University of Chicago Press has announced a new book from Jeffrey Kripal coming in November. Mutants and Mystics: Science Fiction, Superhero Comics, and the Paranormal looks at “how comic book heroes have helped their creators and fans alike explore and express a wealth of paranormal experiences ignored by mainstream science. Delving deeply into the work of major figures in the field—from Jack Kirby’s cosmic superhero sagas and Philip K. Dick’s futuristic head-trips to Alan Moore’s sex magic and Whitley Strieber’s communion with visitors—Kripal shows how creators turned to science fiction to convey the reality of the inexplicable and the paranormal they experienced in their lives. Expanded consciousness found its language in the metaphors of sci-fi—incredible powers, unprecedented mutations, time-loops and vast intergalactic intelligences—and the deeper influences of mythology and religion that these in turn drew from; the wildly creative work that followed caught the imaginations of millions.”
Noting the work of Blavatsky and others, the author says: The Theosophical Society was founded in 1875 in New York City by an eccentric Russian woman named Helena P. Blavatsky, an American journalist who had been reporting on Spiritualism under the name of Henry Steel Olcott, and the Irish American occultist William Quan Judge. Through its many sectarian splits and cultural transformations, Theosophy played a key historical role in garnering public enthusiasm for the comparative study of religion, promoting the early study of “the powers latent in man,” and opening Western culture up to an early appreciation of “Eastern religions. In short, Theosophy was a major, maybe the major promoter of the mytheme of Orientation.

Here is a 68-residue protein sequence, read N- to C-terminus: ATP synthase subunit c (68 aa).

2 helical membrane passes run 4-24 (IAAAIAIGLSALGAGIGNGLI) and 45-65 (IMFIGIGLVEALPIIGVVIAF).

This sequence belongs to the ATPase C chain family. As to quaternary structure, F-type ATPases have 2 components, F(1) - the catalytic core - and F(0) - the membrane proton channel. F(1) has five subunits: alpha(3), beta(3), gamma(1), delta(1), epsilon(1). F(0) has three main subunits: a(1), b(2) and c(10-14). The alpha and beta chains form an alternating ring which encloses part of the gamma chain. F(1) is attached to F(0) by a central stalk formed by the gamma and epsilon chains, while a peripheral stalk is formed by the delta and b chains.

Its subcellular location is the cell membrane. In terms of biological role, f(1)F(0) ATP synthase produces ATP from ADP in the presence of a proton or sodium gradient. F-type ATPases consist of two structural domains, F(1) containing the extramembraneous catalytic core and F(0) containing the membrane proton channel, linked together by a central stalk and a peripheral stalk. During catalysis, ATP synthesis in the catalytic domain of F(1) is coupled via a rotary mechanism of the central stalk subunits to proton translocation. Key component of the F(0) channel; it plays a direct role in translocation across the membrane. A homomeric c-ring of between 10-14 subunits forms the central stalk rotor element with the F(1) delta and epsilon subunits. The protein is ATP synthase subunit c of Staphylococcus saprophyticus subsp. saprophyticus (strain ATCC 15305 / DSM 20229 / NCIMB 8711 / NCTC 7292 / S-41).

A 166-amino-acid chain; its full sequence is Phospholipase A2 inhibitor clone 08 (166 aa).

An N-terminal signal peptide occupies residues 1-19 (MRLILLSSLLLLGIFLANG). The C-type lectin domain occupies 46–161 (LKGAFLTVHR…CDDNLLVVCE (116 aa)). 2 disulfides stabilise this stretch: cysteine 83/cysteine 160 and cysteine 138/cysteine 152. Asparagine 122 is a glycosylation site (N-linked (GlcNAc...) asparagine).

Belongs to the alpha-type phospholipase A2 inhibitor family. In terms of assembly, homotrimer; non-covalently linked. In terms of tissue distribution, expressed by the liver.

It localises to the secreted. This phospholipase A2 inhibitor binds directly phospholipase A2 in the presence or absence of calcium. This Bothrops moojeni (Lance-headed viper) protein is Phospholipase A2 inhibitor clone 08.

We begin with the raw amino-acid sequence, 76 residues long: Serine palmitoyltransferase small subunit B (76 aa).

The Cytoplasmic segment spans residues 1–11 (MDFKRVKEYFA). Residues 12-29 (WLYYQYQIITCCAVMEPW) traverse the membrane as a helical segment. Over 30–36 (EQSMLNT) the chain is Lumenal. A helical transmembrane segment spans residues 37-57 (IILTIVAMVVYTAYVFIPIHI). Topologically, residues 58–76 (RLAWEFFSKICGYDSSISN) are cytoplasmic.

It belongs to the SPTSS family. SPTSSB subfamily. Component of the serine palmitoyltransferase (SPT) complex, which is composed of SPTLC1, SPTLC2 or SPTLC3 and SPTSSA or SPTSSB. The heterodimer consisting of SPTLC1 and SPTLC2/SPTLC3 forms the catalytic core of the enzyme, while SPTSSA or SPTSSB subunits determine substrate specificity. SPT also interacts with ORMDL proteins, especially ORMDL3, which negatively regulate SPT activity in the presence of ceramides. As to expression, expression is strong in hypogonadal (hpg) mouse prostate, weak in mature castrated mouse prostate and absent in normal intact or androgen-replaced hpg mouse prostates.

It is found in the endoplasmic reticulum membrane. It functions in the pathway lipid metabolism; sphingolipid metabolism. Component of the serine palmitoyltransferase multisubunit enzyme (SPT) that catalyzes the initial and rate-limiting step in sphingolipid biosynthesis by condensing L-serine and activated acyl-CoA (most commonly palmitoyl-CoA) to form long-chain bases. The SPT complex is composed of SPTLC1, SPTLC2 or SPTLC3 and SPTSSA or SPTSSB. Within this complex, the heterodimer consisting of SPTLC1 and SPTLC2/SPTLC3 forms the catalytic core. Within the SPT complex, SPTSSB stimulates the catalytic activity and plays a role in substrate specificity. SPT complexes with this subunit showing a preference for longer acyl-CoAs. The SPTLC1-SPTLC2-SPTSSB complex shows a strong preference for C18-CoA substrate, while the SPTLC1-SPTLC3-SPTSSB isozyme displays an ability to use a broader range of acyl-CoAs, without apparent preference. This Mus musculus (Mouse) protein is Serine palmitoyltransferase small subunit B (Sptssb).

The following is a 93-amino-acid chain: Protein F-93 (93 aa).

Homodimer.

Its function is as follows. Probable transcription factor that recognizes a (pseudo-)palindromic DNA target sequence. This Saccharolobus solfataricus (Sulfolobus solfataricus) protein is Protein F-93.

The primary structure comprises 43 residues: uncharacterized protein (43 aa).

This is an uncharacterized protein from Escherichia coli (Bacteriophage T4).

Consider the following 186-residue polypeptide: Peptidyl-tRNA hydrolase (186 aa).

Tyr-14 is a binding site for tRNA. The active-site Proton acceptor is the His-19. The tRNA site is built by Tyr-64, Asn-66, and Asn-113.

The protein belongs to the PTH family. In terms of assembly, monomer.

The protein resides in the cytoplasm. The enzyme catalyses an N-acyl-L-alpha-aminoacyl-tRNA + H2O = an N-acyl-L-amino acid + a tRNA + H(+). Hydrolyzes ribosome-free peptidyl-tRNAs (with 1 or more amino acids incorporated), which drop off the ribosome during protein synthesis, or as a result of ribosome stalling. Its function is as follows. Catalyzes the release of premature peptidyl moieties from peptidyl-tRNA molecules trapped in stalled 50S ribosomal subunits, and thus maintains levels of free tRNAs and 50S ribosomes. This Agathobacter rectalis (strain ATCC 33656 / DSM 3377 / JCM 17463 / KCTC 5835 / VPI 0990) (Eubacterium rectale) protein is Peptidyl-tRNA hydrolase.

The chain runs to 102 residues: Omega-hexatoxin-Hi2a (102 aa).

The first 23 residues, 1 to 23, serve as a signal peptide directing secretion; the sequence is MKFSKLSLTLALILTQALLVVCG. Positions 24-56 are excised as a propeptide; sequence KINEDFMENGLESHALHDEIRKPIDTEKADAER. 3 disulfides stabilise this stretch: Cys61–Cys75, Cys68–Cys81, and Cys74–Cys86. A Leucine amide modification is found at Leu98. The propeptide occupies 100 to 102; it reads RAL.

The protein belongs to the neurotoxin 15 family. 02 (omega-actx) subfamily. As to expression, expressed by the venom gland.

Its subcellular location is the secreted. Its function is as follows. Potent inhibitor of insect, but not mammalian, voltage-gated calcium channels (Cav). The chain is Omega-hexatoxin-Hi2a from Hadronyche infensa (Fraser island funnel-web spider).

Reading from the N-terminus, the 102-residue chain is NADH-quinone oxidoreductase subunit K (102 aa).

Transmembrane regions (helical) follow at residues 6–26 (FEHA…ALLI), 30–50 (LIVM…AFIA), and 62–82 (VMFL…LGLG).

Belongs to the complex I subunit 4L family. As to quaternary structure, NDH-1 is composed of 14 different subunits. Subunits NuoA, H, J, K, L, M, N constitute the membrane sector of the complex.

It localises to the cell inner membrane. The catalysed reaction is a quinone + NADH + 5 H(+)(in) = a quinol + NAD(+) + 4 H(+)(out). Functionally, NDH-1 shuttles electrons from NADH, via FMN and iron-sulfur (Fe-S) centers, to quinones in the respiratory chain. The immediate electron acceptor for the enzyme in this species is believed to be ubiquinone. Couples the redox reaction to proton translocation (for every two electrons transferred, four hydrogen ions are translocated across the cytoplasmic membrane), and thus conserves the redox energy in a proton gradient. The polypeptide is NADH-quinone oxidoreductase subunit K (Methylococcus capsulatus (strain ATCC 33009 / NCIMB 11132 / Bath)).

Kirpal gives a brief resumé of the theory of the seven races in The Secret Doctrine, focusing on the idea of Lemuria and its survival as a cultural influence. Along the way he covers many other tales derived from these sources as they emerge through the lens of the comic book. Blavatsky News covered his last book in a July 11, 2010 post.
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